Thomas Lennon and Ben Garant’s Writing Movies for Fun and Profit is about as breezy and beach read-ish as a screenwriting book can get. The veteran comedy performers (The State) and successful Hollywood scribes (Night at the Museum) lean far more on giving career advice to budding screenwriters than discussing the how-to’s of writing itself. But their advice on navigating the Hollywood system is indispensible for all entertainment professionals—like, how you’ll get further in your career if you make everyone’s job around you easier, mainly by not being a d*ck. They also include a glossary of industry terms, sample outlines and a breakdown of how to format your script for each studio. Oh, and the duo also co-created Reno 911! with Kerri Kenney-Silver, so you’ll laugh your way through their tips and tricks on your way to writing movies that make over one billion dollars at the box office.

-Dea Vazquez, Artist Development Associate


MAKING IT BIG IN SHORTS (2016, by Kim Adelman)

Summer = shorts, shorts, shorts! Both the item of clothing and the film format. I’ve had shorts on the brain ever since our LA Film Festival screening of the 2017 Project Involve Shorts in June, continuing through July with the viral hit In a Heartbeat (which had me in tears at my desk—happy tears) and, last but not least, the updated third edition of Kim Adelman’s Making It Big in Shorts. Adelman has worked on 19 short films that have played over 150 film festivals worldwide, winning more that 30+ different awards. She also co-programs the American Cinematheque’s annual Focus on Female Directors short film screening series and is the co-founder of FFC Female Filmmaking Collective.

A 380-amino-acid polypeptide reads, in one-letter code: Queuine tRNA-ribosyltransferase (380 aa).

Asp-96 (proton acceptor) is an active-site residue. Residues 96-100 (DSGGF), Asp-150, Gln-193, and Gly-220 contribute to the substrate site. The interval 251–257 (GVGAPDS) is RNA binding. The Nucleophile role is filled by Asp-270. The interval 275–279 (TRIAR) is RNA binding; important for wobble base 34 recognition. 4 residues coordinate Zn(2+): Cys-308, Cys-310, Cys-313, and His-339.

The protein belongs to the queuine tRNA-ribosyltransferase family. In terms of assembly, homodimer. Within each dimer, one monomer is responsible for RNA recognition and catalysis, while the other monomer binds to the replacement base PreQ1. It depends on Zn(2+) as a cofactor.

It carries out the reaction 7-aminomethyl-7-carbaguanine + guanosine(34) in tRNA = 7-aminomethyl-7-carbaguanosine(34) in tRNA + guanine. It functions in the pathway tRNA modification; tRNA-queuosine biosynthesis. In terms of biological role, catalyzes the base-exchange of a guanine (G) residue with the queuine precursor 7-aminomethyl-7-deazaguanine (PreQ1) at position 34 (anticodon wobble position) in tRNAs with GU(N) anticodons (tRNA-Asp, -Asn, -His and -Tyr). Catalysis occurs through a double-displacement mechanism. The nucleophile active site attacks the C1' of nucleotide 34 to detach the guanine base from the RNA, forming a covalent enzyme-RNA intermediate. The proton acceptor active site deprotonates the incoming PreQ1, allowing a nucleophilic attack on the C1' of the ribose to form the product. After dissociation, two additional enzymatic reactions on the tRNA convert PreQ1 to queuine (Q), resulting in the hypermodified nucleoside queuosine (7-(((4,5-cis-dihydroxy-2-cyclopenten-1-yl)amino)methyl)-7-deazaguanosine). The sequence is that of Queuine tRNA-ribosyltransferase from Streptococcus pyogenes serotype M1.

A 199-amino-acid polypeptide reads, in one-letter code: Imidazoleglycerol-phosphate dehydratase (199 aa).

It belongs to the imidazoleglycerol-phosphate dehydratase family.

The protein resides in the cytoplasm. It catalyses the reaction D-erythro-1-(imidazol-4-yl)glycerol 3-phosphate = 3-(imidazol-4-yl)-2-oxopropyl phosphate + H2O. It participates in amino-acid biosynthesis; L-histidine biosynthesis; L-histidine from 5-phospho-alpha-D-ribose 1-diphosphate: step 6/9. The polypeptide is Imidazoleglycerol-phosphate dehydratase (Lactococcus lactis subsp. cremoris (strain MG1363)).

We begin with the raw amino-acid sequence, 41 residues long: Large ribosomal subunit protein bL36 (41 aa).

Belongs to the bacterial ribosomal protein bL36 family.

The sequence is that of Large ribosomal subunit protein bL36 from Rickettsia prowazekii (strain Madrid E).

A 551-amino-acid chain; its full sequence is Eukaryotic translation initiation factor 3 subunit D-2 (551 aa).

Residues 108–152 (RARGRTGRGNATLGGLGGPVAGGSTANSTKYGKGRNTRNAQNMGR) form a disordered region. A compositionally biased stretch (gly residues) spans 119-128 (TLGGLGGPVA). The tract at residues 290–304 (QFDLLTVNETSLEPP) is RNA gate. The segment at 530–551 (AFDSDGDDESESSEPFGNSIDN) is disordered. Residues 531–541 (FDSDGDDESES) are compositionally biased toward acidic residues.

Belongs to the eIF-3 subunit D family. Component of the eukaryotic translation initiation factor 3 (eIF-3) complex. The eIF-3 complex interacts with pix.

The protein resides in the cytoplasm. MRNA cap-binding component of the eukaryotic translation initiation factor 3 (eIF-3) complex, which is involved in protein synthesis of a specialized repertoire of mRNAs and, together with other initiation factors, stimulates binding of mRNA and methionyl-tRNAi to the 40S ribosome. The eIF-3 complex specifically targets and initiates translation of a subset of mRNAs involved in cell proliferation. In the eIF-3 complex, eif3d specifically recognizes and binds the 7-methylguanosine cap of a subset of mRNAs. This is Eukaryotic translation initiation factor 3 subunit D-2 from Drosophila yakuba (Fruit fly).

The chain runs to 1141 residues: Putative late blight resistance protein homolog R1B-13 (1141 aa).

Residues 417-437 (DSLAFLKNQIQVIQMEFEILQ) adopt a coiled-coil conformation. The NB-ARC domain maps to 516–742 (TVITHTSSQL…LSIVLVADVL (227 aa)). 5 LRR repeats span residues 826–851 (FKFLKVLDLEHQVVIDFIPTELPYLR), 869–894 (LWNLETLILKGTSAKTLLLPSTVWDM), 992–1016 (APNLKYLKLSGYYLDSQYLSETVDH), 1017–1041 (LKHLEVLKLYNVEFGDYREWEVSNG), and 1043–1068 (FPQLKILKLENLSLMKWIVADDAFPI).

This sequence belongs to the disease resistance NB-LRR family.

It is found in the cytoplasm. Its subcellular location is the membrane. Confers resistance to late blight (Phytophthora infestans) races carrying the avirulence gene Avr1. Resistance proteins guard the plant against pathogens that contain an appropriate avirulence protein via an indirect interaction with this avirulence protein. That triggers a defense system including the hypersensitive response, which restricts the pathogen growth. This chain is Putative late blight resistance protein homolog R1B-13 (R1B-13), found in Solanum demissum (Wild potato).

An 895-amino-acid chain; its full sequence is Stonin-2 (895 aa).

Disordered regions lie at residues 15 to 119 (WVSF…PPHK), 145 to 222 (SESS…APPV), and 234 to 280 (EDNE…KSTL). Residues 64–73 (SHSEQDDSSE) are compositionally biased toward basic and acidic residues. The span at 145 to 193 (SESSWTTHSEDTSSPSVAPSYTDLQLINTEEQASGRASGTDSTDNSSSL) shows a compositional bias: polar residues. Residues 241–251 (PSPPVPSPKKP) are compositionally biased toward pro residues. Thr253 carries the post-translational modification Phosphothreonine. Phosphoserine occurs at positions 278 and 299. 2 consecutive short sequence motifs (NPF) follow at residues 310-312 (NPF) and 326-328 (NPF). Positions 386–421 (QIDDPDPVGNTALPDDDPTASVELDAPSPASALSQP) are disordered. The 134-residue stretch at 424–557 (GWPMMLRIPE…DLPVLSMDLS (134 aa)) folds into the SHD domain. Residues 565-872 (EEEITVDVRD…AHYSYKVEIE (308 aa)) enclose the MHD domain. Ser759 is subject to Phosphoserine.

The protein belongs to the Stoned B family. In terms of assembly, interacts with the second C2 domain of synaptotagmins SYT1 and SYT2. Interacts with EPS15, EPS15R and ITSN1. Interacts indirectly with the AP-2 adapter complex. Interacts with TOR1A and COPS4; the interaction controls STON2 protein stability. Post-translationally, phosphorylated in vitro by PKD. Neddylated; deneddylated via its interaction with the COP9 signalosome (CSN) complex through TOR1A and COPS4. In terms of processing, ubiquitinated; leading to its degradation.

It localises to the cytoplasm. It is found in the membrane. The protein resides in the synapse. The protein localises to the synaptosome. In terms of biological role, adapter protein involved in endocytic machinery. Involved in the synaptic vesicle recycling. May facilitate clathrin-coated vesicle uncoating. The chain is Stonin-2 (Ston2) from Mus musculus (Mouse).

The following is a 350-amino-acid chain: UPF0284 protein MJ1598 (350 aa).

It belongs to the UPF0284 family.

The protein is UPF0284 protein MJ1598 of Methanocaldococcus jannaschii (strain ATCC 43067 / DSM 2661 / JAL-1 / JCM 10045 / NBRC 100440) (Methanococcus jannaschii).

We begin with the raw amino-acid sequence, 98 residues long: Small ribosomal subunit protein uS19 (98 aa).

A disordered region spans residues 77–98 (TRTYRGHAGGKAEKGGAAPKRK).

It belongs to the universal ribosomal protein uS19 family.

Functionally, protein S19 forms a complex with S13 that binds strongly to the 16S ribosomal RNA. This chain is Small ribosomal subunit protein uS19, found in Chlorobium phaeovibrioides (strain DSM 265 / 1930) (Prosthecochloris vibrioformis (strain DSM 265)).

The updated third edition of Making it Big came out in December and is a treasure trove of hands-on, accessible, practical resources for anyone interested in the short film format. Topics covered include development, production, post production, festivals, networking strategies, marketing, publicity and distribution—the whole shebang! The book is peppered with relevant case studies and quotes from high-level working professionals in the industry that give concrete, inspiring examples for the reader to draw upon, providing valuable insight on how to both make and market a short film that will stand out. Making it Big in Shorts should be on every short filmmaker’s bookshelf, within easy reach, for frequent consultation.

-Alia Quart Khan, Director of Publicity


MY LAST SIGH (1982, by Luis Buñuel)

My pick is Luis Buñuel’s memoir My Last Sigh, which he wrote in 1982, the year before he died. It’s a fascinating view at the role memory played in his career as a filmmaker, offering background about his personal life as well as incredible insight on his creative process and his films. One of my favorite chapters is the one devoted to his years as a student at Residencia in Madrid, where he converged with two my favorite artists of the 20th century:  Federico García Lorca and Salvador Dalí. It was in that Residencia that he concocted with Dalí his first film Un Chien Andalou (1929), which in my opinion, is the best example of Surrealism in cinema history. Reading about their writing process for this film—he and Dalí decided that if anything made logical sense, then it didn’t belong in the script— gave me a full appreciation of what Surrealism is really all about.